# Identifying Perpendicular Lines in Geometric Shapes

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• 0:05 Perpendicular Lines
• 0:31 Squares & Rectangles
• 1:44 Triangles & Trapezoids
• 3:02 Lesson Summary

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Lesson Transcript
Instructor: Artem Cheprasov
Do you know what a perpendicular line is? Do you know how to spot one in a geometric shape? This lesson will tell you how to spot perpendicular lines in squares, rectangles, triangles, and trapezoids.

## Perpendicular Lines

Lines on a paper, lines on a road, lines of people in front of a store - lines are used and seen everywhere, including in the world of math!

Let's angle this line-based lesson the right way from the very start! We'll be taking a look at how to identify special types of lines here. They are called perpendicular lines.

Perpendicular lines are lines that are found at right angles to one another. A right angle is exactly 90 degrees.

## Squares & Rectangles

Right then. Right angles can be found in all sorts of geometric shapes. Let's start with the square.

Actually, the square on the screen right now is the proper symbol for a right angle. So if you ever see it drawn next to a pair of lines like you see now, you'll know that those lines are at a right angle to one another, even if your protractor says otherwise! This means, by definition, those two lines are also perpendicular to one another!

Let's look at the square. The square is made of four lines. Because each line is perpendicular to two other lines, a square has four right angles.

Line AB is perpendicular to BC. BC is perpendicular to CD as well as AB and so forth.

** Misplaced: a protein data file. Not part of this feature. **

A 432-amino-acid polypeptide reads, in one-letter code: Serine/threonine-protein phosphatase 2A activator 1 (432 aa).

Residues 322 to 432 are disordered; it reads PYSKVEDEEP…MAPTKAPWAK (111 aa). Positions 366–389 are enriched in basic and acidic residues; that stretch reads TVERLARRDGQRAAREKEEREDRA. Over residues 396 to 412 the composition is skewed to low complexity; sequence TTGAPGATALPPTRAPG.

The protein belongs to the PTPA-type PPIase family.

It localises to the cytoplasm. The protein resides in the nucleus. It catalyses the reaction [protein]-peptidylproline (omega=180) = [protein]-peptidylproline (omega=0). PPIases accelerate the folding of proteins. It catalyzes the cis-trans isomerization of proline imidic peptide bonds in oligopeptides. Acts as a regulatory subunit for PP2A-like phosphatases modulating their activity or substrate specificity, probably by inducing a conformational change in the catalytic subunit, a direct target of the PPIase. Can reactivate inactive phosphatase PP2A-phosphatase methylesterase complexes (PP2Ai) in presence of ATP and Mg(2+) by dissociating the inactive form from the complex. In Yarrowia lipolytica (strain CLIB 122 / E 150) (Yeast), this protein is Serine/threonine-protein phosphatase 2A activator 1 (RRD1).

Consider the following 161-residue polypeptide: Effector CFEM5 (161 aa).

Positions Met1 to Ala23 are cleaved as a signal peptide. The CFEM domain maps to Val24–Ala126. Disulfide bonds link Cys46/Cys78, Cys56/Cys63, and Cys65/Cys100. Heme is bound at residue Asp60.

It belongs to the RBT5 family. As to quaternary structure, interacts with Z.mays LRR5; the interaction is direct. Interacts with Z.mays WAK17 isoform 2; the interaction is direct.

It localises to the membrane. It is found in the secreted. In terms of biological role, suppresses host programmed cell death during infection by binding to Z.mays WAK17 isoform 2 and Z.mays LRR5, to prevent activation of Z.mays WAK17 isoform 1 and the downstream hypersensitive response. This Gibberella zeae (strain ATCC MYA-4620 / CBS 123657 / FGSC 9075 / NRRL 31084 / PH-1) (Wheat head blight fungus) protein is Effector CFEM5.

So, yes, to make things clear: a square has right angles, and a square drawn by two additional lines in the corner of a right angle is used to symbolize a right angle as well.

Rectangles also have right angles. Again, let's look at the rectangle on our screen. Like a square, a rectangle has lines that are perpendicular to two other lines. This means it also has four right angles.

## Triangles & Trapezoids

When it comes to triangles, things aren't as easy. That's because rectangles and squares must have four right angles, but a triangle may not have any!

So how do we know if a triangle has a right angle, and therefore, has perpendicular lines?

Well, if you have a square next to two lines in a triangle or someone tells you the triangle is a right triangle, then you know two of its lines must be perpendicular to one another and they form a right angle.

The image you see now has a little square in the corner, and that tells us this is a right angle, a right triangle, and thus, lines AC and CB are perpendicular to one another.

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